Where to see Cherry Blossom Trees in DC that are NOT on the Tidal Basin

Book a Guided Walking Tour

The Blossoms on the Tidal Basin are the most famous but there are a number of Cherry Blossom alternatives to the Tidal Basin!

In the age of Instagram selfies and the perfect shot you'll be hard pressed to get a photo that does not also include a hundred of your new closest friends if you're visiting the Tidal Basin. Let's be honest. It gets crowded. And with 2021 Cherry Blossom season, the Tidal Basin may even be closed for public safety.

Though the most photographed spots are along the Tidal Basin, they are not the only ones. 

Cherry Blossom mural

Washington, DC in Spring is beautiful in part due to the number of cherry blossoms but also a variety of other flora and the pride city residents have in their neighborhoods.


Peak Bloom 2021: April 2-4 (but beware - this can easily change based on weather!)

Find out more about the Cherry Blossom Festival on our Festival Guide (updated for 2021)

Our favorite way to decide where to go? Use Casey Trees' Cherry Blossom Map. Click for larger interactive map.

Can you still see the Cherry Blossoms during Covid? Of course! There are cherry blossoms all over Washington DC! The National Park Service has not officially announced but will likely be closing the Tidal Basin to pedestrians during peak bloom, but if you really want to see the Cherry Blossoms on the Tidal Basin, you can still do so Virtually!

We have a number of Virtual Cherry Blossom Tours on YouTube and will be going live from the basin when we can on our Facebook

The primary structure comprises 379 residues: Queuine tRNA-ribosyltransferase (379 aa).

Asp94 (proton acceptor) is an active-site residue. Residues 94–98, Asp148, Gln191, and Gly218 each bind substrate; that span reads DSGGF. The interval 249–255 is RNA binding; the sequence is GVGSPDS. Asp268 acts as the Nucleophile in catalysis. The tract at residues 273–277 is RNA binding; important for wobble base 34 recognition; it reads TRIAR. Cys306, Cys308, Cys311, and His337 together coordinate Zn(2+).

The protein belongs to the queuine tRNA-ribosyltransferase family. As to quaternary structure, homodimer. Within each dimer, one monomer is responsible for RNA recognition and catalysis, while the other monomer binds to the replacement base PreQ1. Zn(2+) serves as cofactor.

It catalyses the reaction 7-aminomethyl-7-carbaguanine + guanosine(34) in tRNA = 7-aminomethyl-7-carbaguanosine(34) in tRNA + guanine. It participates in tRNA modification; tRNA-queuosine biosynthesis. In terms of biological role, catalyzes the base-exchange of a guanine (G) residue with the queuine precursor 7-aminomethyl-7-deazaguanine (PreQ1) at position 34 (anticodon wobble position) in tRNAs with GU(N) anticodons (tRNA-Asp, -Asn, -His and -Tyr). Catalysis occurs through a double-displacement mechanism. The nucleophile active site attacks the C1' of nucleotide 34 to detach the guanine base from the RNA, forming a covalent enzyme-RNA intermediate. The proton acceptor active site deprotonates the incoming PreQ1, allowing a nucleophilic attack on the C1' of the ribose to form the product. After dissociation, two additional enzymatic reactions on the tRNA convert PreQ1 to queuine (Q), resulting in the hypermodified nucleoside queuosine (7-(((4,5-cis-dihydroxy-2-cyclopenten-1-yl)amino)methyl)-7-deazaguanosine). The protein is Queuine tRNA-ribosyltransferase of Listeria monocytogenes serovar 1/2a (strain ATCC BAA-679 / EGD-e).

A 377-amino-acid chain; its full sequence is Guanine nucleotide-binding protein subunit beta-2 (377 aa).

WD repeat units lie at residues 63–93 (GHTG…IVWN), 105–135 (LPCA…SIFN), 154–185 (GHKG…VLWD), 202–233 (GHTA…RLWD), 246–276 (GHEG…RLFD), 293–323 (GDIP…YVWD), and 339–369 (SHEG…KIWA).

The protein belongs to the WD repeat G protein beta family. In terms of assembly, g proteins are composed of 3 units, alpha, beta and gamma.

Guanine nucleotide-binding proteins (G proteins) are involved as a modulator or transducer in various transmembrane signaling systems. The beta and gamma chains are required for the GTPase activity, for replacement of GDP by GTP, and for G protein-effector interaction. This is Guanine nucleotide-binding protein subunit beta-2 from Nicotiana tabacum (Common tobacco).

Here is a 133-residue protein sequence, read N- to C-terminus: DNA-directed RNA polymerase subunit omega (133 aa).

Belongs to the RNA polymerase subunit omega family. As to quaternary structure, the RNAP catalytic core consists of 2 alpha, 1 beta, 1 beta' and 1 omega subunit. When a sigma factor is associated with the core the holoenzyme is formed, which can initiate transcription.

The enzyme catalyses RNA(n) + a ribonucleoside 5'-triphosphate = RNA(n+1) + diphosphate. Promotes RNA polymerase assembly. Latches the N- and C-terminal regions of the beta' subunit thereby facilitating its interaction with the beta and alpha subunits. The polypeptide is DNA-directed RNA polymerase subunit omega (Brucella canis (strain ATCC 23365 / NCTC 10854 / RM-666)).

1 - Hains Point East Potomac Park

This area isn't that far from the Tidal Basin and we even have a Cherry Blossom tour that visits it! You'll see roads lined with blossom trees and there is a chance they close the areas to cars and only allow pedestrians. 

This area has both Yoshino trees that bloom at the same time as the Tidal Basin but also brighter pink Kwanzan trees that bloom a little later - meaning you can visit this area for those great photos for most of April 2021.

Book our Cherry Blossoms on the Waterfront Tour.

See the Blossoms in an immersive art exhibit - with a discount!

Guests on our Cherry Blossom tours (private and public) get a discount code to experience RENEWAL 2021! 

ARTECHOUSE presents its fourth annual cherry blossom inspired installation with a conservation twist — Renewal 2121

Seeking to inspire optimism and hope amid a global pandemic and concerns of climate change, the immersive, technology-driven art installation will transport visitors 100 years into the future.

On view through September 6, 2021 in Washington, D.C.

2- At the Capitol

The most instagrammable photos in the Spring seems to be blossoms with a DC landmark. Nothing evokes the capital more than the Capitol! At the time of writing, the Capitol Grounds are still closed. We include this in our hope that the fences will come down soon.

You can still see a number of trees at Lower Senate Park, where the fences have been removed! Just across the street from this park is the National Japanese American Memorial to Patriotism during WWII.


3- At Arlington National Cemetery

Besides being the hallowed ground to honor our fallen men and women, Arlington is also a level II arboretum.